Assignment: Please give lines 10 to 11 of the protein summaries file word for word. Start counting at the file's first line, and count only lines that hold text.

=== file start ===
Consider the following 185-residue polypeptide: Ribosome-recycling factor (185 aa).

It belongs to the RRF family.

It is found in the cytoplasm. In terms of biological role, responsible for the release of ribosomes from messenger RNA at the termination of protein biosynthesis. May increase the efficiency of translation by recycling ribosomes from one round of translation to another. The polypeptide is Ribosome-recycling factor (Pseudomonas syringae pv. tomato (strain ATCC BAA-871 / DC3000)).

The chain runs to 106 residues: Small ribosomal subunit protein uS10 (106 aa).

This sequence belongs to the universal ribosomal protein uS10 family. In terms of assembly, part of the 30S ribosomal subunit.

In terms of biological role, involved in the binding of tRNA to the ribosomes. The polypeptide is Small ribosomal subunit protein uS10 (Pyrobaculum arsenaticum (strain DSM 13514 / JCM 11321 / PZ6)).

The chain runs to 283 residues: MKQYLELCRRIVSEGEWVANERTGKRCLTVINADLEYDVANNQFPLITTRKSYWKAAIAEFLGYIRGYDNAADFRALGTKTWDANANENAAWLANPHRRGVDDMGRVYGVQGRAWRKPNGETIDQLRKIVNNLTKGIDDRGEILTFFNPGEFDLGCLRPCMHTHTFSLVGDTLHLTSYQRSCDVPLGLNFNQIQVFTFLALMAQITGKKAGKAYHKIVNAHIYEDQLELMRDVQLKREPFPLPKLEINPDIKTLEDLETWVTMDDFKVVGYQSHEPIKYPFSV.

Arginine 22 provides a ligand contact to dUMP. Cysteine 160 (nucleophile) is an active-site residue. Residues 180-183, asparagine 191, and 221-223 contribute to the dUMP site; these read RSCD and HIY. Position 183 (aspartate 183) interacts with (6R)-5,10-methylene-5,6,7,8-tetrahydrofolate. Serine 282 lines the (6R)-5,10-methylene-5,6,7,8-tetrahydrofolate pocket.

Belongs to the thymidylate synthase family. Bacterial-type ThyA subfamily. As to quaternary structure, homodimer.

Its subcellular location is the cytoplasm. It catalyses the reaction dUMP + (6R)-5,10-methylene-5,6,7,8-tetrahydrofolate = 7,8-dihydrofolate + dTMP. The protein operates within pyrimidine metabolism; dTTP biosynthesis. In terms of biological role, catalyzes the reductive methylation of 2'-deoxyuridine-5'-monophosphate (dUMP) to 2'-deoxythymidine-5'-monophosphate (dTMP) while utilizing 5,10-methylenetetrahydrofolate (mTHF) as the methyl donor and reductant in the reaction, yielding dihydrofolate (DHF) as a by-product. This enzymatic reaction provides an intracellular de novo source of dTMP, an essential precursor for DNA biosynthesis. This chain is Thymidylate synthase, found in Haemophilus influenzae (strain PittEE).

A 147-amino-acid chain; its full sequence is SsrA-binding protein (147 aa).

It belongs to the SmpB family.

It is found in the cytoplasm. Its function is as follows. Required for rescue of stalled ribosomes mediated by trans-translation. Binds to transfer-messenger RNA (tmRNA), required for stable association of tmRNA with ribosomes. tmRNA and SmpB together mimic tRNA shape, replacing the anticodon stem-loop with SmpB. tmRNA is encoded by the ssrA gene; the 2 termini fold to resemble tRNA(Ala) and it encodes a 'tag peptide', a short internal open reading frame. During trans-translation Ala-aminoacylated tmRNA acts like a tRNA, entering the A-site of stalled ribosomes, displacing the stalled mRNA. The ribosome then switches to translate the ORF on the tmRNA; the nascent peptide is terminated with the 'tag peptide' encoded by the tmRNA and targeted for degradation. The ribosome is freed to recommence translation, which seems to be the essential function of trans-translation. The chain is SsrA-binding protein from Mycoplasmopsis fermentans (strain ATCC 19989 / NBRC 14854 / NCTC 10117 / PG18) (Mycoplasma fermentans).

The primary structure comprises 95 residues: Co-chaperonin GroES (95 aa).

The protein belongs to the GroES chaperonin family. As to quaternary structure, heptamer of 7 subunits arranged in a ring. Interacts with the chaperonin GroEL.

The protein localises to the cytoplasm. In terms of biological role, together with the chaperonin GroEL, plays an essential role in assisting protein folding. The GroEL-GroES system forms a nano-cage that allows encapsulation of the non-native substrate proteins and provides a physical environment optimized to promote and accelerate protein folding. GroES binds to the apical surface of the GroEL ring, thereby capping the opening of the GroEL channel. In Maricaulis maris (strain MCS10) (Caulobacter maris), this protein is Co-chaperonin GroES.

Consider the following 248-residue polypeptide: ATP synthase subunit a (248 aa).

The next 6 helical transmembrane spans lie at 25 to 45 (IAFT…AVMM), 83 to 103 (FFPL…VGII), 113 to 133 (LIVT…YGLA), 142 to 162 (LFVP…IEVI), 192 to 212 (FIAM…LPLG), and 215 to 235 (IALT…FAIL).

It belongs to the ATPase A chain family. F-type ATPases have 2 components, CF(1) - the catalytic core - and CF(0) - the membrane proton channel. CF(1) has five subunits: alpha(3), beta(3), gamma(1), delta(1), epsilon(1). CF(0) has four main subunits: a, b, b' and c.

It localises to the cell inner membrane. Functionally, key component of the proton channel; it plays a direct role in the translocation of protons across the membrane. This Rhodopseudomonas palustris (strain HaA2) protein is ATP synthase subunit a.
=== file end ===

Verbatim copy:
Its subcellular location is the cytoplasm. It catalyses the reaction dUMP + (6R)-5,10-methylene-5,6,7,8-tetrahydrofolate = 7,8-dihydrofolate + dTMP. The protein operates within pyrimidine metabolism; dTTP biosynthesis. In terms of biological role, catalyzes the reductive methylation of 2'-deoxyuridine-5'-monophosphate (dUMP) to 2'-deoxythymidine-5'-monophosphate (dTMP) while utilizing 5,10-methylenetetrahydrofolate (mTHF) as the methyl donor and reductant in the reaction, yielding dihydrofolate (DHF) as a by-product. This enzymatic reaction provides an intracellular de novo source of dTMP, an essential precursor for DNA biosynthesis. This chain is Thymidylate synthase, found in Haemophilus influenzae (strain PittEE).

A 147-amino-acid chain; its full sequence is SsrA-binding protein (147 aa).